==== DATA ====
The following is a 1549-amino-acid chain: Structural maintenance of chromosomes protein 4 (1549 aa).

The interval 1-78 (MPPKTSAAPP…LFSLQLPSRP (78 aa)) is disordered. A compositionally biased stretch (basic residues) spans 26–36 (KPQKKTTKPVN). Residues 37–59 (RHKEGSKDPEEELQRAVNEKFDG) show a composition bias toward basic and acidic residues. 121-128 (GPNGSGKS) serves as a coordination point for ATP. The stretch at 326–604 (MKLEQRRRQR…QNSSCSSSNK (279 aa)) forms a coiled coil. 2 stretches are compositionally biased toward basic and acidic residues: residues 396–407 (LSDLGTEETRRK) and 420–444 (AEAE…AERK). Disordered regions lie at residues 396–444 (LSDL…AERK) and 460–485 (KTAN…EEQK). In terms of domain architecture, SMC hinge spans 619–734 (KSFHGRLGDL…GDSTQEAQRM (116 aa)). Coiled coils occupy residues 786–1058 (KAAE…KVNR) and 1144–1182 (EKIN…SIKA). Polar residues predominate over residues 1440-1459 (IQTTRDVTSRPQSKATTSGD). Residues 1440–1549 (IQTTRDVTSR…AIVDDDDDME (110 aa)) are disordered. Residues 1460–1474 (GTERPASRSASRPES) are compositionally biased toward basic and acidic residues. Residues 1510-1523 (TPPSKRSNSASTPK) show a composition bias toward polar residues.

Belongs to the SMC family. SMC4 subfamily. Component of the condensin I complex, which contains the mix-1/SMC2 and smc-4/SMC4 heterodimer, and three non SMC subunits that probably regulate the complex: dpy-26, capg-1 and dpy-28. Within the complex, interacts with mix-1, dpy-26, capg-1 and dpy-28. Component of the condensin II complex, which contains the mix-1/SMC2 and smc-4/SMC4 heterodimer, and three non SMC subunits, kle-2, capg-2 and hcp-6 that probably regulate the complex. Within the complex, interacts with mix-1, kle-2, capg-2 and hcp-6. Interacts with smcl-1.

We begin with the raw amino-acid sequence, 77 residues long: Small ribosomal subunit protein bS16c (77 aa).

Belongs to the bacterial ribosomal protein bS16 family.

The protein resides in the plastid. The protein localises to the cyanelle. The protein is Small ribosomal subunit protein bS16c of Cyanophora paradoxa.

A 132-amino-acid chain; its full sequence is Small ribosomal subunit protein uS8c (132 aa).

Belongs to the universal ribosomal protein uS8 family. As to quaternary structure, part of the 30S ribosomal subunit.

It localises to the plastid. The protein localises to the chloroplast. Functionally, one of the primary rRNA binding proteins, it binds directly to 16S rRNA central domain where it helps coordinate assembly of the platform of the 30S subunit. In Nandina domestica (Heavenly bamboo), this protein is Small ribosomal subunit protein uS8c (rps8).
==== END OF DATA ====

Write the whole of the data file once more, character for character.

The following is a 1549-amino-acid chain: Structural maintenance of chromosomes protein 4 (1549 aa).

The interval 1-78 (MPPKTSAAPP…LFSLQLPSRP (78 aa)) is disordered. A compositionally biased stretch (basic residues) spans 26–36 (KPQKKTTKPVN). Residues 37–59 (RHKEGSKDPEEELQRAVNEKFDG) show a composition bias toward basic and acidic residues. 121-128 (GPNGSGKS) serves as a coordination point for ATP. The stretch at 326–604 (MKLEQRRRQR…QNSSCSSSNK (279 aa)) forms a coiled coil. 2 stretches are compositionally biased toward basic and acidic residues: residues 396–407 (LSDLGTEETRRK) and 420–444 (AEAE…AERK). Disordered regions lie at residues 396–444 (LSDL…AERK) and 460–485 (KTAN…EEQK). In terms of domain architecture, SMC hinge spans 619–734 (KSFHGRLGDL…GDSTQEAQRM (116 aa)). Coiled coils occupy residues 786–1058 (KAAE…KVNR) and 1144–1182 (EKIN…SIKA). Polar residues predominate over residues 1440-1459 (IQTTRDVTSRPQSKATTSGD). Residues 1440–1549 (IQTTRDVTSR…AIVDDDDDME (110 aa)) are disordered. Residues 1460–1474 (GTERPASRSASRPES) are compositionally biased toward basic and acidic residues. Residues 1510-1523 (TPPSKRSNSASTPK) show a composition bias toward polar residues.

Belongs to the SMC family. SMC4 subfamily. Component of the condensin I complex, which contains the mix-1/SMC2 and smc-4/SMC4 heterodimer, and three non SMC subunits that probably regulate the complex: dpy-26, capg-1 and dpy-28. Within the complex, interacts with mix-1, dpy-26, capg-1 and dpy-28. Component of the condensin II complex, which contains the mix-1/SMC2 and smc-4/SMC4 heterodimer, and three non SMC subunits, kle-2, capg-2 and hcp-6 that probably regulate the complex. Within the complex, interacts with mix-1, kle-2, capg-2 and hcp-6. Interacts with smcl-1.

We begin with the raw amino-acid sequence, 77 residues long: Small ribosomal subunit protein bS16c (77 aa).

Belongs to the bacterial ribosomal protein bS16 family.

The protein resides in the plastid. The protein localises to the cyanelle. The protein is Small ribosomal subunit protein bS16c of Cyanophora paradoxa.

A 132-amino-acid chain; its full sequence is Small ribosomal subunit protein uS8c (132 aa).

Belongs to the universal ribosomal protein uS8 family. As to quaternary structure, part of the 30S ribosomal subunit.

It localises to the plastid. The protein localises to the chloroplast. Functionally, one of the primary rRNA binding proteins, it binds directly to 16S rRNA central domain where it helps coordinate assembly of the platform of the 30S subunit. In Nandina domestica (Heavenly bamboo), this protein is Small ribosomal subunit protein uS8c (rps8).